I mean... wow.
A rough first half and a wild second half set the stage for what looked like the first of many Joe Burrow clutch close-out victories. The final drive was building up to a promising crescendo, and just like that, the Bengals were at the three-yard line.
And they lost. Just like that. 0-1 is 0-1 just like 1-0 would be 1-0. But there’s always more than what the record book says.
For the first time in 2020, let’s examine the winners and losers from a Bengals game.
William Jackson III: This is a big year for Jackson, and he started it off with one of the best games he’s played in his young career. During the Chargers’ first offensive series, Jackson was targeted three times. He allowed zero catches allowed. He stopped Mike Williams a few yards short on third down that led to a missed field goal on the first drive of the second half, and later broke up another Williams target late in the fourth quarter.
Josh Bynes: As the headlining addition to the linebackers room, Bynes operated as a successful qb spy on Tyrod Taylor. The long-time veteran was often subbed out of the game on passing downs, which allowed rookie linebackers Logan Wilson and Akeem Davis-Gaither to get some reps, but he showed some juice in run defense. This is the area the defense is relying on him to succeed in, so he’s off to a good start.
Jessie Bates III: After a questionable personal foul on Mike Williams, Bates responded with a clutch pass breakup against the former first-round draft pick. He later broke up a pass intended for Hunter Henry in the end zone that forced the Chargers to settle for a field goal inside their own five-yard line.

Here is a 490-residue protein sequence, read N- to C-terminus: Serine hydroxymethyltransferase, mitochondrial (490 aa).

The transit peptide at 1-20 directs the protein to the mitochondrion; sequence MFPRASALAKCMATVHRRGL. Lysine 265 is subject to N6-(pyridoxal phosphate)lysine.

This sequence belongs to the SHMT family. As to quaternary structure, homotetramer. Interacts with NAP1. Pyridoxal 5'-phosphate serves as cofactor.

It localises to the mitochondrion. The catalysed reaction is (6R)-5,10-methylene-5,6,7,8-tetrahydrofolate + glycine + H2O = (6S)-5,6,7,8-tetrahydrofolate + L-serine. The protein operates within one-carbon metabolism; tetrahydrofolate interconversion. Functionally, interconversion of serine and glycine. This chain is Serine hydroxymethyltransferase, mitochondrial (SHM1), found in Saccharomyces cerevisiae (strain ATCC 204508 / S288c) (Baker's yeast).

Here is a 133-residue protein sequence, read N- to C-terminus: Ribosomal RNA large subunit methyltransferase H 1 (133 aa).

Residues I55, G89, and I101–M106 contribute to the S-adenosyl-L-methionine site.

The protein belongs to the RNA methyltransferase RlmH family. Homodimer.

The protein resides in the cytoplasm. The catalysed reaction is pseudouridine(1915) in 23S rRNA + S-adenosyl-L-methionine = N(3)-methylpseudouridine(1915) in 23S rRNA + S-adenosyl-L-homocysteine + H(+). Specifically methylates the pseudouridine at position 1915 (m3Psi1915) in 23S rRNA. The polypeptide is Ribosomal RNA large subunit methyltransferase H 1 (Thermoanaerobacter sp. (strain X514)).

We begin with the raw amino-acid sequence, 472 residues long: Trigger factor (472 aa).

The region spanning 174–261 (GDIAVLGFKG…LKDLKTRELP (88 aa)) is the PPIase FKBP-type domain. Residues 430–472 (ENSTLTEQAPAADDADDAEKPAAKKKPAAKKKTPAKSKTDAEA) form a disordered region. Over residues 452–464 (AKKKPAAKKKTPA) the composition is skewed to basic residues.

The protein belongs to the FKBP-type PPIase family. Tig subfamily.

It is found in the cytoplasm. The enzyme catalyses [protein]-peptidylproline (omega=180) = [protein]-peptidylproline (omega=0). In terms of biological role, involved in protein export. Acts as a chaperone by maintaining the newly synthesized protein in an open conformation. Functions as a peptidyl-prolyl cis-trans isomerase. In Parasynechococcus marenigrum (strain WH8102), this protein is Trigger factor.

Joe Mixon: The fumble, his first since his rookie season three years ago, undoubtedly stinks. It was the most impactful play of the game from an EPA standpoint (-5.0) and it dropped the Bengals’ win probability by 20%. Even without the fumble, Mixon was ineffective creating big plays and was a non-factor in the passing game. We know the offensive line is a mess, but hey, he’s different, right? Games like these don’t justify that contract.
Bobby Hart: Geez man. I know we shouldn’t expect anything different, and maybe that doesn’t necessarily qualify Hart for this category, but an abysmal performance against Joey Bosa, including a false start and allowed sack in one drive, should have the Bengals wondering if Fred Johnson should be given another chance at right tackle.
Darius Phillips: In his first start in place of Trae Waynes, Phillips took his lumps. Williams beat him twice vertically,, and he was called for defensive holding on a third-and-long. Ultimately, the defense played well enough to give the offense a chance at winning, but Phillips had a tough day against one of the better young receivers in the game. This was just his third-career start. He’ll improve.
Zac Taylor: There can’t be a lack of aggression in the Bengals’ play-calling this year. Not going for it on fourth-and-two at midfield is bad enough, but runs on second-and-long and minimal shots beyond 15 yards down the field is no bueno. Hell, why not another shot at the end zone with seven seconds left against a tired Chargers’ defense?
Zac Taylor is 2-15 in his head coaching career. And he did not coach well enough to get his third career win.